evictions

Policy

Photo by Daryan Shamkhali on Unsplash

New York on Tuesday received an additional $119 million in rent-relief funds from the U.S. Treasury Department, a fraction of the $1.6 billion requested by Gov. Kathy Hochul in January. Hochul’s office estimated 8,500 pending applications for rent relief will be fulfilled with this new funding, as Crain’s reported.

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Policy

Photo by Jonathan Riley on Unsplash

Gov. Kathy Hochul announced on Thursday the state has requested an additional $1.6 billion from the United States Department of Treasury to help fund the state’s Emergency Rental Assistance program. Although $1.4 billion has been distributed to New Yorkers struggling to pay rent due to the coronavirus pandemic, there are nearly 174,000 tenants whose applications to the state’s program have not yet been fulfilled, according to the governor.

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Policy

Image courtesy of Mari Small on Unsplash

New York’s eviction moratorium will not be extended after it expires this weekend, Gov. Kathy Hochul announced Tuesday. In the meantime, the state’s rent-relief portal will be reopened to give aid to New Yorkers facing eviction. The freeze on evictions was established at the beginning of the Covid pandemic by former Gov. Andrew Cuomo to give relief to struggling New Yorkers. Over the past two years, it has been extended multiple times, with Hochul extending it to January 15 during her first week in office.

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Policy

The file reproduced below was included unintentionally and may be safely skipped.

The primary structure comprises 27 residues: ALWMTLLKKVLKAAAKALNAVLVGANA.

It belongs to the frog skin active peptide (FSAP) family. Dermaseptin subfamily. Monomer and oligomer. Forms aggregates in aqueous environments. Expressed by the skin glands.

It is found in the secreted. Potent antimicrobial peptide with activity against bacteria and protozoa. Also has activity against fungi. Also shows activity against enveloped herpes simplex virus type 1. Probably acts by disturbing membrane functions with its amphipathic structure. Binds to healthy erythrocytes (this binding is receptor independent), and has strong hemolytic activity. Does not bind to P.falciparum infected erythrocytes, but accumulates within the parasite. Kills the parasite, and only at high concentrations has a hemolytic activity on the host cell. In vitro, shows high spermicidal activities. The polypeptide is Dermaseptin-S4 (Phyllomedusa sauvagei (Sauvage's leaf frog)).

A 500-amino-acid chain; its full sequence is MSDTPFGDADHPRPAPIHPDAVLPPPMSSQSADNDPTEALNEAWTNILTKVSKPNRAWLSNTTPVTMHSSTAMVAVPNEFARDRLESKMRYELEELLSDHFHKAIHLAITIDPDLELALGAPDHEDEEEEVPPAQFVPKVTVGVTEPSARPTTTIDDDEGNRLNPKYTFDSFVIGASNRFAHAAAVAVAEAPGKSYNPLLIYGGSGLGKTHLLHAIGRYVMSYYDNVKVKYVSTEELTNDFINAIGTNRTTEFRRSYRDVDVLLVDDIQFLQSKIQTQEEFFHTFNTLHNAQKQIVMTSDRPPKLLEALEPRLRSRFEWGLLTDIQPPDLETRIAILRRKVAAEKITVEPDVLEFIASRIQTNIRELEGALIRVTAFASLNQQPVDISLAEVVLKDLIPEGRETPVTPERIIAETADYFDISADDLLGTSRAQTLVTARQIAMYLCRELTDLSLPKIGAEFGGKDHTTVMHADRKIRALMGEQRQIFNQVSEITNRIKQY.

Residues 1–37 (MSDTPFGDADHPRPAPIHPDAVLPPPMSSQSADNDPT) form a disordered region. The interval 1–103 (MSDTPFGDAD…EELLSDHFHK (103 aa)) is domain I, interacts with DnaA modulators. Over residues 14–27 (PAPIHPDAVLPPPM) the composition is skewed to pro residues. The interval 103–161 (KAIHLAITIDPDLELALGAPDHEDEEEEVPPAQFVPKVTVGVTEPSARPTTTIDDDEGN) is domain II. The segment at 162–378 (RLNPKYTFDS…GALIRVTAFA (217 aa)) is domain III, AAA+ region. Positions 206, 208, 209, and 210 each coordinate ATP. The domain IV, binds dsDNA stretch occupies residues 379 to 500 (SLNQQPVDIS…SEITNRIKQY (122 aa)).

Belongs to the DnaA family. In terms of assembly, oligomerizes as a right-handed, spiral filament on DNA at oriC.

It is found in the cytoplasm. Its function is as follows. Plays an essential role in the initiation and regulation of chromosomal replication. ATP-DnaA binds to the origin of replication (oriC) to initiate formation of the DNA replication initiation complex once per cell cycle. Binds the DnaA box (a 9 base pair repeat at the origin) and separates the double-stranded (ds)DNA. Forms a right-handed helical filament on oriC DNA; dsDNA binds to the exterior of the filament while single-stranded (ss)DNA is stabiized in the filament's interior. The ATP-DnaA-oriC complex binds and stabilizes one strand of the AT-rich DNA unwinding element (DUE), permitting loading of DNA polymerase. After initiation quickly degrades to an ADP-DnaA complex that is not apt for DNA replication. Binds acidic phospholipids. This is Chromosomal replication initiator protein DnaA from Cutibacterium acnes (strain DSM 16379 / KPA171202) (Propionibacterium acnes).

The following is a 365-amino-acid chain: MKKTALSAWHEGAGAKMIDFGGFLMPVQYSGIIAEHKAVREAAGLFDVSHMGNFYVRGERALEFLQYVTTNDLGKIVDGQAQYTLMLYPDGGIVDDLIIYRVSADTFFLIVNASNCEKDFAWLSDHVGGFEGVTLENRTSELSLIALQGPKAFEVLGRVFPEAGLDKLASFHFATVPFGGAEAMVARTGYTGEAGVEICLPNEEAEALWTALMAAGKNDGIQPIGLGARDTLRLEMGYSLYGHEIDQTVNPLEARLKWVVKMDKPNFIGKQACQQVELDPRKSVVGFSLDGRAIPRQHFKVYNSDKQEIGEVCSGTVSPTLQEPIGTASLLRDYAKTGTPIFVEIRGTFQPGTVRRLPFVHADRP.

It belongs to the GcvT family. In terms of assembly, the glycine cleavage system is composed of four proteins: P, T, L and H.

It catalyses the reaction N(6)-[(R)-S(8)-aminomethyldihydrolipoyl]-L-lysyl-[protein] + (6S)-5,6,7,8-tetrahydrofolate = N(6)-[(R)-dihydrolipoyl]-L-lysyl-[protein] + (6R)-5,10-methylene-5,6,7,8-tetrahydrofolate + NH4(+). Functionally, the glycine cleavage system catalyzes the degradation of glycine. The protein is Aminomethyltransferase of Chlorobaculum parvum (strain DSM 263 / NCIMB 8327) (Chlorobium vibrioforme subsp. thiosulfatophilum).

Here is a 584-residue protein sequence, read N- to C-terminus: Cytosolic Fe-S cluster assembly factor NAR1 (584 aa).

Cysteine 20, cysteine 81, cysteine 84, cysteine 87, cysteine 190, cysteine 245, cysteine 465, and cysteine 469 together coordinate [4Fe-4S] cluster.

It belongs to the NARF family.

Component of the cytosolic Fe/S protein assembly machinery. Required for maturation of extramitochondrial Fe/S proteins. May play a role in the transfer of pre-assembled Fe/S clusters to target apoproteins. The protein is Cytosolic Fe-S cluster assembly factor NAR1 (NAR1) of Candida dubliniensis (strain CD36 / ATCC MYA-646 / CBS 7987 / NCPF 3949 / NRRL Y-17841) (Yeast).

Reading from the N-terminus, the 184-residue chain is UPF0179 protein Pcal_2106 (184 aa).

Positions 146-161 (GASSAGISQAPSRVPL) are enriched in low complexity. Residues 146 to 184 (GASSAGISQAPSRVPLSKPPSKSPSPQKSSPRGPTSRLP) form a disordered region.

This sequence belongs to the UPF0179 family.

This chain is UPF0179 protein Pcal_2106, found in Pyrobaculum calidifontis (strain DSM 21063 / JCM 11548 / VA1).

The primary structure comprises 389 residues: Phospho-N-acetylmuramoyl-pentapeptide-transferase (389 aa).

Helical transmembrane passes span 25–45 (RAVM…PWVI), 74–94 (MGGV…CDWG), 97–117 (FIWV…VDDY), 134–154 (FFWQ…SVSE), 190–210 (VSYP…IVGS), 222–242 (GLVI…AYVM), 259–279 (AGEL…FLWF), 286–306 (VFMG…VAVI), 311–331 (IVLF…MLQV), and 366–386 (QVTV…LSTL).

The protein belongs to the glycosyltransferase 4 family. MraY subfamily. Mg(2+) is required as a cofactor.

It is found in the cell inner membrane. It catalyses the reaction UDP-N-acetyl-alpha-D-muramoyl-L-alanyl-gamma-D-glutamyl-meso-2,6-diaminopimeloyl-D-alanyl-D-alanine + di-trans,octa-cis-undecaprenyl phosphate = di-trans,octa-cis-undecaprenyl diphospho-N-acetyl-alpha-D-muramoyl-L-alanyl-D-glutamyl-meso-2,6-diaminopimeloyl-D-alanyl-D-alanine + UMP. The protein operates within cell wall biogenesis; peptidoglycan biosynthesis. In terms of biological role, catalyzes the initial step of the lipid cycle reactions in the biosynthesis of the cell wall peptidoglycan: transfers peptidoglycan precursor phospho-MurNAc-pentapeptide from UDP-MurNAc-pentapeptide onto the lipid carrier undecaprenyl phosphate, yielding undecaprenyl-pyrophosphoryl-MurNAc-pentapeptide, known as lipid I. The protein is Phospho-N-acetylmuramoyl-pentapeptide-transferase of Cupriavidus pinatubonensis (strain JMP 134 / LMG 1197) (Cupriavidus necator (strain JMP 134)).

New York extends eviction moratorium until early 2022

By Devin Gannon, Thu, September 2, 2021

Photo by Avi Werde on Unsplash

The New York State Legislature on Wednesday extended a temporary freeze on evictions until early next year during a rare special session. Expected to protect hundreds of thousands of tenants who have faced financial hardships as a result of the pandemic, the move comes one day after the state’s eviction moratorium expired and a week after the United States Supreme Court overturned the federal moratorium. Lawmakers also modified the moratorium so it complies with the court’s decision, which found it inconsistent with due process laws. Most evictions in New York will now be on hold until January 15, 2022.

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Policy

Photo by Norbert Kundrak on Unsplash

Last night the Supreme Court voted 6-3 (three liberal Supreme Court justices dissented) to end the CDC’c eviction moratorium that covered renters in counties experiencing high levels of Covid-19 transmission, which included all of New York City. “If a federally imposed eviction moratorium is to continue, Congress must specifically authorize it,” the Supreme Court said in an eight-page opinion. And with New York State’s own eviction moratorium ending in just four days, there is much confusion and fear over what this means for affected New Yorkers.

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Policy

Photo by Rachel Martin on Unsplash